Boston will require all 18,000 city workers to show proof that they have been fully vaccinated against COVID-19 or submit to weekly testing, Acting Mayor Kim Janey said Thursday, joining other major employers instituting workplace mandates as virus cases once again rise.
“Our purpose is to protect our employees and the public, and our work is rooted in public health guidance and based on data and science,” Janey said in a statement announcing the decision, which had become a matter of contentious debate in recent weeks as her political opponents and some community leaders called for quicker action.
The mandate, which applies to all city employees, onsite contractors, and volunteers at city work sites, will be phased in over two months. Employees who provide services for high-priority residents, including those in the public schools, public libraries, the Age Strong office, and the Commission on Disabilities, must comply by Sept. 20. Volunteers and on-site contractors at those offices must comply by Oct. 4.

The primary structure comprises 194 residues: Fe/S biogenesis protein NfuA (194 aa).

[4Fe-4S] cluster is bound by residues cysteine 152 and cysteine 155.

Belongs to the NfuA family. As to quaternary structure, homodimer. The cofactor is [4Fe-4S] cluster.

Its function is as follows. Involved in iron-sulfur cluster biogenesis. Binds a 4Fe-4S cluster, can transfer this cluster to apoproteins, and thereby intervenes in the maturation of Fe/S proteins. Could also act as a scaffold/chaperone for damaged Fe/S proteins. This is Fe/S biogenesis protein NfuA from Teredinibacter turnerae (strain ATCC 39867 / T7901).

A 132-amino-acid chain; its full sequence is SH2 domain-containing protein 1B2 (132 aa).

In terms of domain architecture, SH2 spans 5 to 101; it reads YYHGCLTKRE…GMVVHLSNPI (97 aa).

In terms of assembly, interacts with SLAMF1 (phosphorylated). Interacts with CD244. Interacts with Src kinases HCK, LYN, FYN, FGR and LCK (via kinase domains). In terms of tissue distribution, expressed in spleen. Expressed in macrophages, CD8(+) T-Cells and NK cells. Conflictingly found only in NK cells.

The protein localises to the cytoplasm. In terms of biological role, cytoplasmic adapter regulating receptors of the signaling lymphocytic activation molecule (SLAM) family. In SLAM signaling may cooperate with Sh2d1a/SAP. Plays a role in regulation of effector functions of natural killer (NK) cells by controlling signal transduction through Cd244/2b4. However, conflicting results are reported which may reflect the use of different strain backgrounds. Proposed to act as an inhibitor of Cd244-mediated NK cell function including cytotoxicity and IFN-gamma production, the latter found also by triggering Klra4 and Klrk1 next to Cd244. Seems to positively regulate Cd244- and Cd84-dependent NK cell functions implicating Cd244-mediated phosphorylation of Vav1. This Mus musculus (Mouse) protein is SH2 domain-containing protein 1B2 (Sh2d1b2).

All other city employees and on-site contractors and volunteers must comply by Oct. 18.
The mandate appears to have the blessing of the city’s largest union, the Boston Teachers Union.
“We applaud Mayor Janey for proactively taking action to ensure the safety of students, the safety of educators, and the safety of the public,” said Jessica Tang, the union president.